And just last week, Richards gave a speech addressing the issue of next-generation fixed access that suggests a meeting of minds with the incumbent carrier: "Super-fast broadband is crucial to the U.K.’s future. These next-generation networks form part of the critical infrastructure of the country’s economy and will be central to the way we live our lives in the future," Richards told a business conference. "Ofcom favours a regulatory environment for the next generation of networks and access that both allows and encourages operators to make risky investments, to innovate for the benefit of consumers, and, if the risks pay off, for the benefit of their shareholders, too." (Read the full speech at this link.)
BT says it's hopeful of reaching an agreement with the regulator. "We've been speaking with Ofcom for a number of months about this topic but we haven't discussed this particular announcement," says a BT spokesman. "Ed Richards's speech last week was very encouraging. I expect Ofcom will want to join us and the rest of the market to find ways of moving forward."
The key issues will likely revolve around the unbundling of assets such as fiber ducts and street cabinets, the impact on the existing broadband investments of alternative operators that have unbundled BT's copper access network, and pricing. "Pricing will be a big issue. [The proposed plan] is a riskier investment than many others, so we, and our shareholders, will expect a better return on investment to account for that risk."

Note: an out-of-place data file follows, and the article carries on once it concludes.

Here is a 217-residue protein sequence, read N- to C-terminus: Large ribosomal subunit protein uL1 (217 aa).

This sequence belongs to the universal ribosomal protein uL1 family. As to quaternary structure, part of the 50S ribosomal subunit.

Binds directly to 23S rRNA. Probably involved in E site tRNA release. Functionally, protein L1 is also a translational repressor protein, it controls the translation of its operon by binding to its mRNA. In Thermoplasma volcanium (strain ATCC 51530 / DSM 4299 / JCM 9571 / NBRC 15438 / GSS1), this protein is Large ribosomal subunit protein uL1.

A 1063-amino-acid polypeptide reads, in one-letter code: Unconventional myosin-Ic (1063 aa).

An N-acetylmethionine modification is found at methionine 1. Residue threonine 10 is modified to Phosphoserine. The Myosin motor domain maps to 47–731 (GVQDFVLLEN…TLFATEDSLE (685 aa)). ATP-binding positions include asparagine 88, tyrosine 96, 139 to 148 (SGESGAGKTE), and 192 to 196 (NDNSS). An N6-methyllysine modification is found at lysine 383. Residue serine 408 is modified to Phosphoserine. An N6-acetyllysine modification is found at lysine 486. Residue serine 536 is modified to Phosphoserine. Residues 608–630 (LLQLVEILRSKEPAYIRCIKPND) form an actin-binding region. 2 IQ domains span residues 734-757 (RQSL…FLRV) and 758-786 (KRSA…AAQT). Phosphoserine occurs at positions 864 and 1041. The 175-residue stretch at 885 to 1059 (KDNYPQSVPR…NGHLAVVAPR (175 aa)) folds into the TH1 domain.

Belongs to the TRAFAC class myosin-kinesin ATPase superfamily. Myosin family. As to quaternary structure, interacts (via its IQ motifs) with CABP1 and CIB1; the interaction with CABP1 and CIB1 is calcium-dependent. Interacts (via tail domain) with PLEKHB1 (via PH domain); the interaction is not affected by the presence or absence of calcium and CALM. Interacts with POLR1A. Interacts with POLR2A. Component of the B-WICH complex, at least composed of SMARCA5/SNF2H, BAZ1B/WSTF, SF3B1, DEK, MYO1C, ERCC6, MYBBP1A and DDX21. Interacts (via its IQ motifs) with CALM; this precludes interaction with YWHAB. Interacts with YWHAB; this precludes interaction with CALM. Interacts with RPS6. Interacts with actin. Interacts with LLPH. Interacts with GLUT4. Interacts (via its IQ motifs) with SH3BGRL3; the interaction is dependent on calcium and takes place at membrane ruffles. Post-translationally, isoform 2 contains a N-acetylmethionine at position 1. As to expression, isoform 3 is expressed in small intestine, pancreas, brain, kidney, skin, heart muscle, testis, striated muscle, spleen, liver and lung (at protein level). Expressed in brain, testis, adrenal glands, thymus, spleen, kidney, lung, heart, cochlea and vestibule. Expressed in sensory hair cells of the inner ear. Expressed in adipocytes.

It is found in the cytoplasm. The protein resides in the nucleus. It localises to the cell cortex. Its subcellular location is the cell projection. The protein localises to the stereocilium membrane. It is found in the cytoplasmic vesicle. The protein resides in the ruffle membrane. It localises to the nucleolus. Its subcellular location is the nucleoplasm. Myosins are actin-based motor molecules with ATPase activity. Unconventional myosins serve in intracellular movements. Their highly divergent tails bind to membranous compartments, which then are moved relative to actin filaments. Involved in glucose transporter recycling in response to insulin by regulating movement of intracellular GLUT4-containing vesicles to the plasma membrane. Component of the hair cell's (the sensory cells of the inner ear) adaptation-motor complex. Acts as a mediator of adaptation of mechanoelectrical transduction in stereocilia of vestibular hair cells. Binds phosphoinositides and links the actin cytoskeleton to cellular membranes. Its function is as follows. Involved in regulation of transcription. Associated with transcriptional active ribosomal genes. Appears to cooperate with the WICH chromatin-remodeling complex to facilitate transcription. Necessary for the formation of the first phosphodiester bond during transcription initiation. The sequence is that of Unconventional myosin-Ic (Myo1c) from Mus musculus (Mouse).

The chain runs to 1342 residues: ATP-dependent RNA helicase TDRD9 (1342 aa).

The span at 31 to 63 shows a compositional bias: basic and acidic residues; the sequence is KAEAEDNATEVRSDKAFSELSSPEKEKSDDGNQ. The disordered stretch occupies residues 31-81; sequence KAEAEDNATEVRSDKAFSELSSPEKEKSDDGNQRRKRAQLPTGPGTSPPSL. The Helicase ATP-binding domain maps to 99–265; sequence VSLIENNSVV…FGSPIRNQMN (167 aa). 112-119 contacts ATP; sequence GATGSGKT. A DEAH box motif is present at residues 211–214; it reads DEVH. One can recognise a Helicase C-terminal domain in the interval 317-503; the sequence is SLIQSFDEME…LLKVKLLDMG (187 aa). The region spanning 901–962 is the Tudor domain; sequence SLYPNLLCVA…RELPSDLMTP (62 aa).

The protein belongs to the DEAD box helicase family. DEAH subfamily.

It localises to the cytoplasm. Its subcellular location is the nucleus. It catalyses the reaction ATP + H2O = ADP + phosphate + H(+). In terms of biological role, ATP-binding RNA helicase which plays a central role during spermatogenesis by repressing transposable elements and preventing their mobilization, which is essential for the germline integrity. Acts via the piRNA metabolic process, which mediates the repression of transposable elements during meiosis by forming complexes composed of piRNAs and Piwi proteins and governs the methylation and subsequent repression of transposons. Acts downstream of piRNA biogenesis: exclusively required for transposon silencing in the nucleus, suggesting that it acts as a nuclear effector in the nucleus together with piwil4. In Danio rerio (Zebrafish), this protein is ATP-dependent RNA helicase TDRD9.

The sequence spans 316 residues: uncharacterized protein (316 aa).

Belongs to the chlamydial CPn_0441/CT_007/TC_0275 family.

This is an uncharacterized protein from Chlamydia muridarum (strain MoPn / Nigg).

The analyst team at Dresdner Kleinwort believes BT's announcement, which came as a surprise to Ofcom and the U.K. ISP community, is an attempt to put pressure on the regulator and the U.K. government to back its plans.
"In taking the initiative, BT it is trying to force the hand of Ofcom and... the U.K. government. BT's ambition would be for the regulators to confirm that it is not responsible for stranding other companies' assets and has freedom to offer wholesale products and invest geographically where it makes most sense commercially," stated the Dresdner team in a research note issued this morning.
BT says it will also be "pressing for any other next-generation access network in the U.K. to be open to other companies," but that this is not a condition associated with its own plans. "It's a point of principle, not a showstopper. We see no reason why other networks shouldn't be open, too," says the spokesman.
Ofcom says it will publish detailed proposals for the regulatory framework for next-generation access networks in September.
— Ray Le Maistre, International News Editor, Light Reading
Read more about:Omdia